way I'd put a terabyte on each node..hehe.  I mean, IBM can say all they
want about low-end drives being 400gigs in a year or so, but...  point
being, whether they are diskless or not they'll be pulling in all their data
locally.  Its just the OS that would be local, and perhaps any applications
I'd want on each node.

**************************
5.	You can call it intuition if you like (although it's based on
facts),
but I really think this is the way clusters are going.  This is the way
that big systems like the Cray T3E work.  It's a lot simpler for
programmers (It took me a while to explain how to write to local disks
vs. server disks).  It's also just a lot more elegant, which may sound
like a cop out, but most good solutions are elegant.
*************************
Elegancy is certainly not a cop-out in my book.  The more elegant something
is, the better it works...this is almost always true.

**********************************
Having said all that, it is important to note that diskless nodes are
not for everyone.  In fact our cluster is not diskless, and we aren't
looking at getting diskless nodes any time soon (give me a few years).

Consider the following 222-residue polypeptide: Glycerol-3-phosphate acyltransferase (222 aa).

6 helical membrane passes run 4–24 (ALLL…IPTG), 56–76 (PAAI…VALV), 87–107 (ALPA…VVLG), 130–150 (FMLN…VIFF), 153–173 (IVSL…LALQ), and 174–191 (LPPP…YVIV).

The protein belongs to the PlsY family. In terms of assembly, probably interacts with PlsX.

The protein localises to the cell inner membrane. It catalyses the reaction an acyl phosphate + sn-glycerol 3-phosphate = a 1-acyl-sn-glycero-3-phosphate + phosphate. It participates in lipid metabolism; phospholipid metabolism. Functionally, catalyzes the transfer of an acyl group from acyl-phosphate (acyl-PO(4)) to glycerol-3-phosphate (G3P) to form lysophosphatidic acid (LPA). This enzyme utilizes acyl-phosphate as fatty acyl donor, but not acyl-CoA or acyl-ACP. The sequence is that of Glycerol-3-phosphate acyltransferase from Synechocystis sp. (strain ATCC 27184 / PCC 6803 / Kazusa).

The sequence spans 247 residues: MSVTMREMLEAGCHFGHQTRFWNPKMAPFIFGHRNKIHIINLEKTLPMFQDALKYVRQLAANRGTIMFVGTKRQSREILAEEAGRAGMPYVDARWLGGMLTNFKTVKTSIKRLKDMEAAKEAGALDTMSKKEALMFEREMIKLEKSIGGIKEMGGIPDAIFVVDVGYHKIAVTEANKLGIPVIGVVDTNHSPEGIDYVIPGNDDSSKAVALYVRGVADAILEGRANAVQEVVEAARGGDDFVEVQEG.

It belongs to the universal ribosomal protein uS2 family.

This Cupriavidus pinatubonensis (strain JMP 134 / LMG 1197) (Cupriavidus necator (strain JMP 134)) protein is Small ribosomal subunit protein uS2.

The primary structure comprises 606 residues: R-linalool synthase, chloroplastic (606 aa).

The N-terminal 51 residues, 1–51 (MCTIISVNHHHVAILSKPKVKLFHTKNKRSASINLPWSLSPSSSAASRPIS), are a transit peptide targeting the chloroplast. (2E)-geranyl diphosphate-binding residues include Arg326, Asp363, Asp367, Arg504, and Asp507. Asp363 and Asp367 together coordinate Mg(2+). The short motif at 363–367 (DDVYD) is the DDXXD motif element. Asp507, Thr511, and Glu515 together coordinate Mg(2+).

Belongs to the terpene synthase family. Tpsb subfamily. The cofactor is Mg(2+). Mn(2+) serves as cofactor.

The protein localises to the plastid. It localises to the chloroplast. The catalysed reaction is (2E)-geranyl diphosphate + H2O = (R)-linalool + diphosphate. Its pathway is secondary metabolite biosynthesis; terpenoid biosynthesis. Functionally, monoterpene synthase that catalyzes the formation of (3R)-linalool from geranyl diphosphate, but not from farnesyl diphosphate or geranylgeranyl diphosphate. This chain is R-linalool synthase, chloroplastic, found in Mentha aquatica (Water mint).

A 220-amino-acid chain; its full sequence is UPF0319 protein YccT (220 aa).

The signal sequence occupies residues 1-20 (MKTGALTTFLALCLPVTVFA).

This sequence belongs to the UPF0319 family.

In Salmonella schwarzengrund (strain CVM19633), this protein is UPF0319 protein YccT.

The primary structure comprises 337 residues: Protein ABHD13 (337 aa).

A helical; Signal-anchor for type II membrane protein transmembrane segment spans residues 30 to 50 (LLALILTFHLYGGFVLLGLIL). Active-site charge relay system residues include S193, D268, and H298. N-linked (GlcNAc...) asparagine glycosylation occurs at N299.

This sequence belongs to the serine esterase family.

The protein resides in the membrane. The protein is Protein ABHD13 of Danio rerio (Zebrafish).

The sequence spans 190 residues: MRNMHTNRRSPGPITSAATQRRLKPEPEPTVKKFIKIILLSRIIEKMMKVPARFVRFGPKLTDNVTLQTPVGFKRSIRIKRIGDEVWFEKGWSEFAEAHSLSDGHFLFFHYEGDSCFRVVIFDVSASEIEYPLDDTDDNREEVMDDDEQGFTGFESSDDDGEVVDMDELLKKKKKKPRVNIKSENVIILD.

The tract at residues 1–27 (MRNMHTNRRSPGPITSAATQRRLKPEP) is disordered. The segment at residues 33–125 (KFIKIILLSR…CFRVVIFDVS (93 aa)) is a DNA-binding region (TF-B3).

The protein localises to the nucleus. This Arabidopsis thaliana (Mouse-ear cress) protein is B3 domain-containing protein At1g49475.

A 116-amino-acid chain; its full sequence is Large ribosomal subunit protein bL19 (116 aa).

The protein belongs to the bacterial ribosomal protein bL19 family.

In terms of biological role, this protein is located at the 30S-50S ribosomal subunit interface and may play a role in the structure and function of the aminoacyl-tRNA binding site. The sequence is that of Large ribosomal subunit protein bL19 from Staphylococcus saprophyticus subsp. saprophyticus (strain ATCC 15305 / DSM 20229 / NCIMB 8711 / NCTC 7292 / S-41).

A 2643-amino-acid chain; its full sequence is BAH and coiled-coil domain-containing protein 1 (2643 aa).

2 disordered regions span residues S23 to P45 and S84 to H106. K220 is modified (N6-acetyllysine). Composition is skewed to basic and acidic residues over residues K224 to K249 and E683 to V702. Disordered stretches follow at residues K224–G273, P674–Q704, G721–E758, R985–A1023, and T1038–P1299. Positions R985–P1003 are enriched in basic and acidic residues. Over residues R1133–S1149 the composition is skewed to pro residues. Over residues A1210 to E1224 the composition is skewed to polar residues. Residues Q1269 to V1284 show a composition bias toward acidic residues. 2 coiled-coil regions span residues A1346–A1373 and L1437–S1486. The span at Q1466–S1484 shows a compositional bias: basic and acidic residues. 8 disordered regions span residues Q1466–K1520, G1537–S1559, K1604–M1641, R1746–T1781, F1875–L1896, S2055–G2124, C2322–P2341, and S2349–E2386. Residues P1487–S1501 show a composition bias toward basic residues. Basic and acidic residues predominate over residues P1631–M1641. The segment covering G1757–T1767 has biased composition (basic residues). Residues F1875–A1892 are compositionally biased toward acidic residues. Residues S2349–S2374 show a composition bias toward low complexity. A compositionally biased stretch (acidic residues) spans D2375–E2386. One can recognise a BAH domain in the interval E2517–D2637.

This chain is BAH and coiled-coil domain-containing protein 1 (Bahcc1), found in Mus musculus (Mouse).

Right now it doesn't meet our needs since we need the local disk and we
have our disked cluster working fine.

Hope this helps a little.
Jared
*************************************

Any tips are helpful.  I'm just sittin here trying to decide which would be
better for -our- particular application.  When is it better for there to be
disked-clients?  Is diskless pretty much something I should obviously do
considering the fact that the cluster will be quering a huge database
anyway?

Brian LaMere
Diversa
Brian LaMere wrote:
> 
> why does every guide around talk about diskless clients?  I mean...disks
are
> stinkin cheap nowadays...
> 
> I have ~$150,000 to make a test cluster (with WAY more if the test cluster
> shows worth) but the boss-man wants to go with nodes which aren't exactly
> "commodity" in my book.  dual p3-1000 with 1.25Gb ram, 15krpm 18Gb drives.
> The things cost $8k+ each...tried to explain that 148 $1k machines would
way
> out perform 16 $8k machines, but...oh well.  These boxes take up 1u, which
> seems to be their main selling point (HP's lp1000r).  Fortunately, these
> boxes are down to $6.5k now in cost (dropped a bit since we bought them a
> couple months back), but still...
> 
> on to my point.  Getting PVM to see everyone as one happy little family
was
> easy enough.  Got the network guys to isolate the little guys, so that
only